I read it as an incantation against forgetting.
I was young when I read it, but even my juvenile, half-formed conscience knew what this book did: it called out the present by looking at the past. It saw the dispossessed, the marginalized, the invisible. And if it could do that, couldn’t we all?

I read it as magic. Because words are the beginning of magic, and with them, we learn to make and unmake. To spell. To create speculation about what could be, or might be — if only we conjure it true.

Long Hidden: Speculative Fiction from the Margins of History is an anthology that sets out to conjure  history true. Writer Daniel José Older, editor Rose Fox and publisher Crossed Genres describe the book (slated for release in early 2014) this way:

“Most written chronicles of history, and most speculative stories, put rulers, conquerors, and invaders front and center. People with less power, money, or status—enslaved people, indigenous people, people of color, queer people, laborers, women, people with disabilities, the very young and very old, and religious minorities, among others—are relegated to the margins. Today, mainstream history continues to perpetuate one-sided versions of the past while mistelling or erasing the stories of the rest of the world.

There is a long and honorable legacy of literary resistance to erasure. This anthology partakes of that legacy. It will feature stories from the margins of speculative history, each taking place between 1400 and the early 1900s and putting a speculative twist—an element of science fiction, fantasy, horror, or the unclassifiably strange—on real past events.”

They have enough funds to include approximately 20 stories in the anthology, and have asked a number of very accomplished speculative fiction writers to submit work to be considered for it. But they are also planning to have an open submission period, and would like to be able to gather enough supplemental funding to include 10 additional stories.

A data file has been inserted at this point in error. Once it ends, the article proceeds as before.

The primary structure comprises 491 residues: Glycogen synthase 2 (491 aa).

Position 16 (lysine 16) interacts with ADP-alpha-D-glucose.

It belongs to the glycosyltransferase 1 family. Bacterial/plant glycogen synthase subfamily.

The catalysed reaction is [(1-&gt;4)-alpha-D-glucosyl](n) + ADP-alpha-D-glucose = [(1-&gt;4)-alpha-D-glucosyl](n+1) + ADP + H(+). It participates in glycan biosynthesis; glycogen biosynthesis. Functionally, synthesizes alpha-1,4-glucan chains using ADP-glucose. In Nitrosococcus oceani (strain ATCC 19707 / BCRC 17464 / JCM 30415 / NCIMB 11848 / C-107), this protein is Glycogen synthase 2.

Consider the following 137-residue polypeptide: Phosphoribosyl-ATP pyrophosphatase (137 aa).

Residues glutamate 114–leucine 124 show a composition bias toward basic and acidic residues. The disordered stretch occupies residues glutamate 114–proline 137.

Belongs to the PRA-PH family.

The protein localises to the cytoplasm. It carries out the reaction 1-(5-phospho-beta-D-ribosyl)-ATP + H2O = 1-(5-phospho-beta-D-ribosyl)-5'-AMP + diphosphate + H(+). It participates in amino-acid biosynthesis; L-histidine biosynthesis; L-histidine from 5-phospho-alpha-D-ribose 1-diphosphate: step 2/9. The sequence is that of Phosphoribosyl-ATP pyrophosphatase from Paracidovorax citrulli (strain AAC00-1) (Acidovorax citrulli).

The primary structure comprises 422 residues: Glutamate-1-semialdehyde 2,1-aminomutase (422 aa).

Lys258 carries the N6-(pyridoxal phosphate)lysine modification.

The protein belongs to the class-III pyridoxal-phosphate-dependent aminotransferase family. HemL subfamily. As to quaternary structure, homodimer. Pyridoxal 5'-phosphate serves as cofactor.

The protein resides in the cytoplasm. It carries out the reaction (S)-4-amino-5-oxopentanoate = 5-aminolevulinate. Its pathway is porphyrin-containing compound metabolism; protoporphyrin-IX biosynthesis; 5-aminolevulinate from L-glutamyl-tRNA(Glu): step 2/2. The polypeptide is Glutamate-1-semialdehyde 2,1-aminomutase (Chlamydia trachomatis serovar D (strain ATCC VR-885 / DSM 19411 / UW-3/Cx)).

If you are a reader of this “Nuestras Voces, Our Voices” series, you already know that there are many fine, undiscovered writers that deserve to be heard. In fact, some of you are those writers. If fully funded, Long Hidden will be a book of stories of resistance, of incantation, of magic. Please help make it a reality by clicking here and pledging your support.

Monday, March 18, 2013

As Rios Montt trial about to start: Uncovering the genocide in Guatemala

As the trial of Efraín Rios-Montt is set to start tomorrow, I'm posting a video of an interview with Fredy Peccerelli, a forensic anthropologist who has worked for the past 19 years with the Guatemalan Forensic Anthropology Foundation (FAFG) to identify the remains of the genocide's massacre victims buried in mass graves, as well as the individual remains of those forcibly disappeared and executed extrajudicially. He, members of the organization, and survivors of the armed internal conflict who have requested mass graves exhumed, have all received death threats in order to prevent this work from being done.

Peccerelli's work was instrumental in reuniting a father with the sole remaining son he didn't know had survived the Dos Erres massacre (where his wife and other eight children had been killed). You can read the fantastic ProPublica report about that amazing case here.

To read more about the important work the FAFG does, click here. There is also a NYT interview with Peccerelli from 2004 here.

The upcoming trial of Rios Montt has gotten a lot of non-mainstream press, but here is a NYT article (finally) about it, in advance of the trial. But, before we get too excited about how much things have changed, here is an article about human rights workers and journalists still being intimidated and targeted (in Spanish) and here is an article about declassified U.S. documents that indicated that we knew about and colluded with architects of the genocide.